The Field Notes of Mr. Joey
Goals, and Why I Don’t Like Them

Goals, like religion and television, are games for the mind.  Which, are fine.  But, when people ask me what my goals are, I have a really hard time answering.

I understand aspirations are important, because they show a person in motion.  But, I also think goals (or dreams or whatever you want to call them) are for people who need a justification for their every action.  As if to say, “I want to do ____________________, so that means I need to do _______________________.”  And, usually that thing they want to do, means fucking over a lot of people and thwarting any real, spirit-filled, day-to-day, in-the-moment living.  

Goals seem very selfish, but not selfish in a good way.  They don’t usually include people, and they don’t usually include helping other people.  Vision, however, does.

The saddest thing to me about goals is how much we use them to judge other people.  Like, someone with 20 things written out means they’ve got way more shit figured out than the person who would rather make things out of his/her life that doesn’t include verbalizing, or writing, things they would probably do anyway.  Goals are all like, “Hey, look at me.  I’m doing something important,” but they’re not really that important.  The scariest part, though, is how much stupid shit people will do all for the sake of their goals.

For example, a goal would be to find a new job or to lose weight or to get a new car.  But, naturally, don’t you think you probably would’ve just done that, anyway?  Maybe, but with goals, you can do them and not feel any sort of responsibility that comes along with the process of attaining those things.  Writing out or saying your goals, to me, shows me your whole entire life is a wreck and these super easy things (because, let’s be honest, if the goal is to make more money or have nicer things, it’s not that difficult to do) make you feel good about your life.  Then, you feel a sense of purpose and contentment, and then use those feelings about yourself to measure against other people.  And, when others don’t seem as active (or “stable”), you’ll feel even more pride for yourself.  Rinse, repeat.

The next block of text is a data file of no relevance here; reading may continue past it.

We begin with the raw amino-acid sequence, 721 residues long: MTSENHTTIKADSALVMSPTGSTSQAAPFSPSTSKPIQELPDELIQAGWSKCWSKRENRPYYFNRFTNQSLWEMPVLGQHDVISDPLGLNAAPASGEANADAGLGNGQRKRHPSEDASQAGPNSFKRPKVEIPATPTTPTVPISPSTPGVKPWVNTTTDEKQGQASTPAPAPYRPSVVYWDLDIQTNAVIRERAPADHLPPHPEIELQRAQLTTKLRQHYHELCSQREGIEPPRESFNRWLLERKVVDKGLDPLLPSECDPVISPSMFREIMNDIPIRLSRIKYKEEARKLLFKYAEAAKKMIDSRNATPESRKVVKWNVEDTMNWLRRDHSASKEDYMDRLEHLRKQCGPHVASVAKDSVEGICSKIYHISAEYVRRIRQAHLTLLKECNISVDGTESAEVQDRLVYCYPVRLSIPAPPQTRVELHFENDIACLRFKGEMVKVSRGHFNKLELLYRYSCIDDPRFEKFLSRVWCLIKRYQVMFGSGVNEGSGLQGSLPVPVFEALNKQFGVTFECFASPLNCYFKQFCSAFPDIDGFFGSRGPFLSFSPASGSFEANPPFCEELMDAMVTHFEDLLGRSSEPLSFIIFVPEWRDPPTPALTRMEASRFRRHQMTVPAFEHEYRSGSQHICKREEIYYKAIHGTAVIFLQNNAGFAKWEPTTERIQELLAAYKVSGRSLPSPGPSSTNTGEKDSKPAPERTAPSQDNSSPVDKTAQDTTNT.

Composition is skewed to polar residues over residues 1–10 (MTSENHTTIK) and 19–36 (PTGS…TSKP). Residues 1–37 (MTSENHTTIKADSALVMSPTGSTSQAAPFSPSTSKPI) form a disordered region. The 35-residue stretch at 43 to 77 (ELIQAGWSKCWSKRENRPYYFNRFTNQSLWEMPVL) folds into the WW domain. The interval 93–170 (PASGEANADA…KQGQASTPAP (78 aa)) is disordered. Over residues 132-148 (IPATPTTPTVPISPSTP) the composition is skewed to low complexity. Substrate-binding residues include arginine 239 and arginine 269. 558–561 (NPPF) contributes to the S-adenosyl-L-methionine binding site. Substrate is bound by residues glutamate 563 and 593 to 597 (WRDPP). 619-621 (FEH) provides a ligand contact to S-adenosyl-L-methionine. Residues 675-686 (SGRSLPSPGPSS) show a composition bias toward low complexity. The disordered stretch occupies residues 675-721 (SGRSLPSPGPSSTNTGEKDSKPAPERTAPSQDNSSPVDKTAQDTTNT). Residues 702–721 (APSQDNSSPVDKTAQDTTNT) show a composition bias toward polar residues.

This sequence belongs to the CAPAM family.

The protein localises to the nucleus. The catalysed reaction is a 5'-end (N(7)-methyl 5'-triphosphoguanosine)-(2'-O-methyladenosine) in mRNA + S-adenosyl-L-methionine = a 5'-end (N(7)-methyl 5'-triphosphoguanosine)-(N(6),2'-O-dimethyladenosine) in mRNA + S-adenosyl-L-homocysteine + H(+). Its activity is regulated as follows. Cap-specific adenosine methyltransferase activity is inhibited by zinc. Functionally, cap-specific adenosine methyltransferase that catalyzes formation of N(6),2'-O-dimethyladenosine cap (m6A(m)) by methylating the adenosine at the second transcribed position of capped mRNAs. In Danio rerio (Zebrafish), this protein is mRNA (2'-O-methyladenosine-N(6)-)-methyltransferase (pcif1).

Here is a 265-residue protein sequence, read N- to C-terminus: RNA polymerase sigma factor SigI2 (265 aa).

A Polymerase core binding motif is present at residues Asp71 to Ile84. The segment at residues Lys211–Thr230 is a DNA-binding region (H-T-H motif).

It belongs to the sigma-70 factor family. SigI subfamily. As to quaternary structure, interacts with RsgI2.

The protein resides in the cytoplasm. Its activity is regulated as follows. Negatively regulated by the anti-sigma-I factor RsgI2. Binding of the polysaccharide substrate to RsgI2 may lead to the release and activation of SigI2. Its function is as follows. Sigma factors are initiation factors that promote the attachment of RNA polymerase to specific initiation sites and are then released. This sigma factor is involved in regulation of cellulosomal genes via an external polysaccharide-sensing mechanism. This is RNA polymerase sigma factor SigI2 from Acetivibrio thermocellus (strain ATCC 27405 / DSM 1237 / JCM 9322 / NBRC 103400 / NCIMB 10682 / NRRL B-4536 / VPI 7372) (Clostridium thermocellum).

What’s the solution?  Have a vision for your life that is beyond yourself.  Your goals will just naturally happen, because you’re not going to aim for anything you can’t land.  If you can imagine it, you can do it.  Vision, however, sets aside the obvious, and it digs into who you are as a person, and how you’re able to serve the people around you.  Achieving things don’t make you a success.  The success is in constantly striving to find your place.  How are you going to make a lasting change, for the good, in the world around you?  I believe everyone really can do that.  

Set goals and you will be distracted from what you were destined to do.